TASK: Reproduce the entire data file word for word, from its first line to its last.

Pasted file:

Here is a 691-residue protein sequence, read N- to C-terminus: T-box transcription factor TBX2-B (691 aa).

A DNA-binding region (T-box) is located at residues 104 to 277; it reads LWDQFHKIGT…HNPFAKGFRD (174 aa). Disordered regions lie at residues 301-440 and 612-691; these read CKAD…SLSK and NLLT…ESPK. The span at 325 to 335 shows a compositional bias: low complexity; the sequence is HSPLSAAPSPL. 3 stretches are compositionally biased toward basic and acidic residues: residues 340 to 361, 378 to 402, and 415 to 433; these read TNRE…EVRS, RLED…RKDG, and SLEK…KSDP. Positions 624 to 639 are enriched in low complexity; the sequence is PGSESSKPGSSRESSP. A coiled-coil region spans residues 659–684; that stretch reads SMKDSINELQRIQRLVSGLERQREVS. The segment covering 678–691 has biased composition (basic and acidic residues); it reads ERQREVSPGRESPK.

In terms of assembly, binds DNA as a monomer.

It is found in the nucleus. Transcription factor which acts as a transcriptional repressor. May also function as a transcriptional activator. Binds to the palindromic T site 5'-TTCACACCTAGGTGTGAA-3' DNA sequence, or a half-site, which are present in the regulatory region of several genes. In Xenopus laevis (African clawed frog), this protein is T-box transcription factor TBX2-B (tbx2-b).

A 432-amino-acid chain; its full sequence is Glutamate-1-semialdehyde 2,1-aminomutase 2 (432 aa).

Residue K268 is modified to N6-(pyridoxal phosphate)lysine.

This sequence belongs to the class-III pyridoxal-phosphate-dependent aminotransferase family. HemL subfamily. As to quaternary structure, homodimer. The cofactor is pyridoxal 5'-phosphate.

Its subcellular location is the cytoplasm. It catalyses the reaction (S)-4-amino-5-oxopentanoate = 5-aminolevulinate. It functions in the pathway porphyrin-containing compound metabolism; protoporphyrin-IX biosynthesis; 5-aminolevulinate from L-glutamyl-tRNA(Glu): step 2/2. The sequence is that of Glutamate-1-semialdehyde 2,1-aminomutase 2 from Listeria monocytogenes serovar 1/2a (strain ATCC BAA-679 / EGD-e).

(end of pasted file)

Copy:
Here is a 691-residue protein sequence, read N- to C-terminus: T-box transcription factor TBX2-B (691 aa).

A DNA-binding region (T-box) is located at residues 104 to 277; it reads LWDQFHKIGT…HNPFAKGFRD (174 aa). Disordered regions lie at residues 301-440 and 612-691; these read CKAD…SLSK and NLLT…ESPK. The span at 325 to 335 shows a compositional bias: low complexity; the sequence is HSPLSAAPSPL. 3 stretches are compositionally biased toward basic and acidic residues: residues 340 to 361, 378 to 402, and 415 to 433; these read TNRE…EVRS, RLED…RKDG, and SLEK…KSDP. Positions 624 to 639 are enriched in low complexity; the sequence is PGSESSKPGSSRESSP. A coiled-coil region spans residues 659–684; that stretch reads SMKDSINELQRIQRLVSGLERQREVS. The segment covering 678–691 has biased composition (basic and acidic residues); it reads ERQREVSPGRESPK.

In terms of assembly, binds DNA as a monomer.

It is found in the nucleus. Transcription factor which acts as a transcriptional repressor. May also function as a transcriptional activator. Binds to the palindromic T site 5'-TTCACACCTAGGTGTGAA-3' DNA sequence, or a half-site, which are present in the regulatory region of several genes. In Xenopus laevis (African clawed frog), this protein is T-box transcription factor TBX2-B (tbx2-b).

A 432-amino-acid chain; its full sequence is Glutamate-1-semialdehyde 2,1-aminomutase 2 (432 aa).

Residue K268 is modified to N6-(pyridoxal phosphate)lysine.

This sequence belongs to the class-III pyridoxal-phosphate-dependent aminotransferase family. HemL subfamily. As to quaternary structure, homodimer. The cofactor is pyridoxal 5'-phosphate.

Its subcellular location is the cytoplasm. It catalyses the reaction (S)-4-amino-5-oxopentanoate = 5-aminolevulinate. It functions in the pathway porphyrin-containing compound metabolism; protoporphyrin-IX biosynthesis; 5-aminolevulinate from L-glutamyl-tRNA(Glu): step 2/2. The sequence is that of Glutamate-1-semialdehyde 2,1-aminomutase 2 from Listeria monocytogenes serovar 1/2a (strain ATCC BAA-679 / EGD-e).